Approach to Foreign Body Ingestion, Food Impaction, and Caustic Injury

Fig. 7.1
Various foreign bodies in the stomach , including pencils, plastic silverware, soda can pop tops, and cylindrical batteries

Initial Assessment

In most adults, the history provided by the patient is most helpful in identifying the characteristics and quantity of the ingested foreign object(s). Children, patients with intentional ingestion for secondary gain, and those with psychiatric comorbidities may not cooperate or provide accurate clinical histories. Foreign body ingestion in cognitively impaired patients and children should be suspected if they show telltale signs and symptoms, such as refusal to eat, painful swallowing, blood-tinged oral secretions, drooling, choking, and vomiting. Without imaging or endoscopy, localizing ingested foreign objects in the GI tract is difficult. Table 7.1 summarizes the various physiologic and pathologic anatomical points in the GI tract where a delay in food transit or foreign body retention is most likely to occur [8]. The utilization of the site of pain or sensation of obstruction is an inaccurate means to assess location. For example, neck or chest pain may persist with the foreign body (e.g., fish bone) having already migrated into the stomach or the small bowel.

Table 7.1
Anatomical site for possible food or foreign body impaction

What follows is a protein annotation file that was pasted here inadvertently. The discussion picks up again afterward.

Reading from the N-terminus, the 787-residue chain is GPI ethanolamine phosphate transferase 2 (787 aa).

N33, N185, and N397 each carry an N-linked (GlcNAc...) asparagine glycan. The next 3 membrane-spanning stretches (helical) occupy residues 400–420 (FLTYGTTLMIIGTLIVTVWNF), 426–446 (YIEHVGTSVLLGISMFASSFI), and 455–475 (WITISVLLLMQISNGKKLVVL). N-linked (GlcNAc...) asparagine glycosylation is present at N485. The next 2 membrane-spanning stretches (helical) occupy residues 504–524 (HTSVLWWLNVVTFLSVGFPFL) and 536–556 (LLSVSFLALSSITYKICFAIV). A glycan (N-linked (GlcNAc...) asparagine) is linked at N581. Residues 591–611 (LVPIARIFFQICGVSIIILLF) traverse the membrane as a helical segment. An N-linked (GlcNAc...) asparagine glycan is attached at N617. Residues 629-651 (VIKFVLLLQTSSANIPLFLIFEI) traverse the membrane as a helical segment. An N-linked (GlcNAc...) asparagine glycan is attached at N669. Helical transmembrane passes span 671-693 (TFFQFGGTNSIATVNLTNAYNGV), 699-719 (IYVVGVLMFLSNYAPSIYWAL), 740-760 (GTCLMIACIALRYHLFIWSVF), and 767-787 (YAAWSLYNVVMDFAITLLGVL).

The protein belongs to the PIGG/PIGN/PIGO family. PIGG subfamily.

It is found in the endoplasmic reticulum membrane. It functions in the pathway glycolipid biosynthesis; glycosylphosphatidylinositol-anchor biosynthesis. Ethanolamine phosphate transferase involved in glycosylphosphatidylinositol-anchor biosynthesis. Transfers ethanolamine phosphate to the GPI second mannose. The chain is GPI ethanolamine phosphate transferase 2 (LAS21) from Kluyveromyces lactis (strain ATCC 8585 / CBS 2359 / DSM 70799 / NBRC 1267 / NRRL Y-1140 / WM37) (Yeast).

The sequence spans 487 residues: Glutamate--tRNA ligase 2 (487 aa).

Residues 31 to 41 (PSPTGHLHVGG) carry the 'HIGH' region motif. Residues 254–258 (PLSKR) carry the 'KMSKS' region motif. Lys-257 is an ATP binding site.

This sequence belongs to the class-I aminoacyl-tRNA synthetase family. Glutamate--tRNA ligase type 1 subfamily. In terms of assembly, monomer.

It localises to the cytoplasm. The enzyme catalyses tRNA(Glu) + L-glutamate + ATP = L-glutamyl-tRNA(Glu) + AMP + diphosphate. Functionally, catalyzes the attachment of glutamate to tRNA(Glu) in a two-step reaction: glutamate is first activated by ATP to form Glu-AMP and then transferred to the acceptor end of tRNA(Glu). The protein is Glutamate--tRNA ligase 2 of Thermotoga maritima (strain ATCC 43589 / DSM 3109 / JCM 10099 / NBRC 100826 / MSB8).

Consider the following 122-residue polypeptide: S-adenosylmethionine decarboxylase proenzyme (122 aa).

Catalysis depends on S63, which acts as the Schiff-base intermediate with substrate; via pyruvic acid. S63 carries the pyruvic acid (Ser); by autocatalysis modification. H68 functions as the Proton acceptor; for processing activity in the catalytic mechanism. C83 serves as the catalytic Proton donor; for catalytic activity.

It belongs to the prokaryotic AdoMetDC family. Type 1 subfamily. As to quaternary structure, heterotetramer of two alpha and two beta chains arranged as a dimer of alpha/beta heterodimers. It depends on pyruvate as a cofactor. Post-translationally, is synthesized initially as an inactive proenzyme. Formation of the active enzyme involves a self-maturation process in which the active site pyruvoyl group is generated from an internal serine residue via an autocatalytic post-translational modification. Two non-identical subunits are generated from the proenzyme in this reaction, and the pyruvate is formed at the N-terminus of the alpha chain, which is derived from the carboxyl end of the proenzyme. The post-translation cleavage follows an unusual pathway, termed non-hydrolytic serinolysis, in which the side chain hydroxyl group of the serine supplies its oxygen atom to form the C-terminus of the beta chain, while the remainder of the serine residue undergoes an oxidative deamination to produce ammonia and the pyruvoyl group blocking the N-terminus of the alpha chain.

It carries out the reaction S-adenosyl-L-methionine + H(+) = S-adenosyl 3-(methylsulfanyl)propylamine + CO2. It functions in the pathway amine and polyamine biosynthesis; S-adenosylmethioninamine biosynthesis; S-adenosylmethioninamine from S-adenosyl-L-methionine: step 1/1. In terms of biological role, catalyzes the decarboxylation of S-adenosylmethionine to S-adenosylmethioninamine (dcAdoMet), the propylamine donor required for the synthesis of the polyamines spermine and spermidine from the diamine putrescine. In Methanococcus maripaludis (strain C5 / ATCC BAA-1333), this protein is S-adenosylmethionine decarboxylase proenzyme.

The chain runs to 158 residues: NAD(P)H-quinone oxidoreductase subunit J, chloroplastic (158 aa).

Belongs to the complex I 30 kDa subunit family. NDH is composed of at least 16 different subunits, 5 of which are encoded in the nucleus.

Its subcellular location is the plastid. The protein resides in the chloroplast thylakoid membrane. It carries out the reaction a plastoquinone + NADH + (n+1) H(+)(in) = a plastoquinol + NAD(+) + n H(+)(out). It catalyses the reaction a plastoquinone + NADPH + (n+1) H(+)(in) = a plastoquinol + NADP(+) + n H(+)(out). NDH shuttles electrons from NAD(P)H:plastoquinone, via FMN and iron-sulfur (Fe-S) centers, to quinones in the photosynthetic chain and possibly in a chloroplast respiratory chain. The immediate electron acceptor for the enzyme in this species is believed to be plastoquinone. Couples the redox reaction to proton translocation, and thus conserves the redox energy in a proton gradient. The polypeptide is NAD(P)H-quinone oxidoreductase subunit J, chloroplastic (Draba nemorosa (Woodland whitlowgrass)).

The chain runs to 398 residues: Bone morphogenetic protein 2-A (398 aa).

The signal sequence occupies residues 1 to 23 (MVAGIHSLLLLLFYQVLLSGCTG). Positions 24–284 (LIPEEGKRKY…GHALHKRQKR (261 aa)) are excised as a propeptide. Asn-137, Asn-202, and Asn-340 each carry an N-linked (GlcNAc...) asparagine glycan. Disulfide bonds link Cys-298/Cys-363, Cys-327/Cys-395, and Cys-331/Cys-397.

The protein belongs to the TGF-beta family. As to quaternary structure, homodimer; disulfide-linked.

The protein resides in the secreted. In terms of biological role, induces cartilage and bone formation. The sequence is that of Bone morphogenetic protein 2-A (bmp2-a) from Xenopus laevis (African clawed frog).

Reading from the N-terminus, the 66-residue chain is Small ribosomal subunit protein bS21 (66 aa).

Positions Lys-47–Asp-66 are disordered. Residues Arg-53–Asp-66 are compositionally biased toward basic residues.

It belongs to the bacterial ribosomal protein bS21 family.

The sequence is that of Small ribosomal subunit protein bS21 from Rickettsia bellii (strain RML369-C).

Site of possible obstruction



Aortic arch

Aberrant right subclavian artery

Left main bronchus

Diaphragmatic pinch

Pathologic narrowing or stricture (e.g., Schatzki’s ring, peptic stricture, malignant stricture, eosinophilic esophagitis)



Small bowel

Junction of descending and horizontal duodenal segment

Ileocecal valve

Pathologic narrowing or stricture (e.g., surgical adhesions, NSAID-induced diaphragm disease, Crohn’s stricture)

The initial physical assessment should search for signs of complications. Examination findings, such as neck swelling and crepitus, suggest esophageal perforation. The presence of abdominal guarding, rebound tenderness, and severe pain suggests perforation or peritonitis, warranting imaging (e.g., abdominal CT) and prompt surgical evaluation. The need for airway protection and the risk of aspiration should also be assessed prior to and during endoscopy [1].